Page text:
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Welcome to On the Move. Every week, The Current is rounding up the comings and goings of leaders at brands and retailers across the ecommerce, retail and CPG landscape.
This week, VF Corporation’s CEO decides to retire, while Amazon’s S-team has four new members. Plus, C-level executives are joining Tyson Foods, dunnhumby and Fetch Rewards.
Steve Rendle will retire as CEO of VF Corporation, which is the owner of apparel brands Vans, The North Face, Timberland and Dickies. Rendle served as CEO for the last five years, and worked at VF Corp. for nearly 25 years. Benno Dorer, a lead independent director of the company’s board, will serve as interim CEO with a search is commenced. The news came as VF Corp. cut its outlook for fiscal year 2023, owing to weaker than anticipated consumer demand, a more elevated promotional environment, inventory issues, the impact of inflation in Europe and COVID disruptions in China.
Gianfranco D’Attis was appointed CEO of the Prada brand, effective Jan. 2, 2023. D’Attis comes to Prada from Christian Dior Americas, where he served as president. The move follows last week’s news that Andrea Guerra will become the next CEO of The Prada Group, which oversees a luxury portfolio that includes the Prada brand.
Melanie Boulden. (Courtesy photo)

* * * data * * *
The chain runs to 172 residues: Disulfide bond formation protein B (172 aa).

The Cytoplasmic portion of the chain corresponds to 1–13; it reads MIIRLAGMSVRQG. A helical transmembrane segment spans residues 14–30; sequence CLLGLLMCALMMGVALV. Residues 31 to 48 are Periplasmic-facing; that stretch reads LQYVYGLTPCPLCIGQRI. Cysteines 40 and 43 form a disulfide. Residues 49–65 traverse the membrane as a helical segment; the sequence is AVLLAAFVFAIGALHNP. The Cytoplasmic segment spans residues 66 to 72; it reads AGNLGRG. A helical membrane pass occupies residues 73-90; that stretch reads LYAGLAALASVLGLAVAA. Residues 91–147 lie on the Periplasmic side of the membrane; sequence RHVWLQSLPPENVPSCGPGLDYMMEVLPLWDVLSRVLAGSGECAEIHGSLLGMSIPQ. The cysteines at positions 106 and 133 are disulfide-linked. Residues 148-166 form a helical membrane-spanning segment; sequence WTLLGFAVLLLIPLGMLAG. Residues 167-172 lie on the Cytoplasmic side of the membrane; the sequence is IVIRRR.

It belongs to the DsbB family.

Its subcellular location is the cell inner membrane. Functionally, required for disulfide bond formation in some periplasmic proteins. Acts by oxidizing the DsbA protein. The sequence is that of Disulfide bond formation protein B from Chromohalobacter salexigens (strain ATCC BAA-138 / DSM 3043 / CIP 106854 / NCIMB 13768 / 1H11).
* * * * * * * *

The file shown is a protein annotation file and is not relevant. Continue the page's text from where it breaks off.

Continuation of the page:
Melanie Boulden was appointed EVP and chief growth officer at Tyson Foods, effective Feb. 6, 2023. In this role, Boulden will oversee consumer and corporate branding, innovation, R&D, communications, and consumer insights and analytics. Boulden previously held leadership positions at Coca-Cola, most recently serving as CEO of Coca-Cola North America. She is also a board member of Adobe, and has held marketing leadership roles at Reebok, Crayola, Kraft Foods and Henkel Consumer Goods.
Amazon made a series of promotions to its vaunted S-Team (or, Steam, as it is known internally), which is the senior leadership core of the ecommerce giant. Leaders joining the decisionmaking unit include:
- Steve Boom, VP of Amazon Music
- Candi Castleberry, VP of Global Diversity, Equity, Inclusion
- Udit Madan, VP of transportation
- Rob Williams, AWS
Matt O’Gradywas hired by customer data science firm dunnhumby as president of the Americas, driving growth in North and South America. O’Grady previously served as executive media consultant at media and data consulting firm 12th Street Measurement. He previously served in a number of leadership roles at Nielsen, including CEO of Nielsen Catalina Solutions.
Jordin Sparks. (Courtesy photo)
Jordin Sparks, the Grammy-nominated singer-songwriter, was named brand ambassador of haircare brand Cantu Beauty. Sparks will help to spotlight Cantu’s community initiatives, including a partnership with Women Empowering Nations. "It's a dream to be working with Cantu to help uplift the next generation of women who are on their own unique and powerful journeys to building their bright futures," Sparks said, in a statement.
Fetch Rewards, the rewards app and consumer engagement platform that works with CPG companies, added a pair of C-level executives that will provide leadership as the company scales tech and operational capacity. They are:
- Charles McColgan joined as chief information officer, bringing experience as CTO at communications platform TeleSign and Microsoft-acquired security platform FrontBridge Technologies.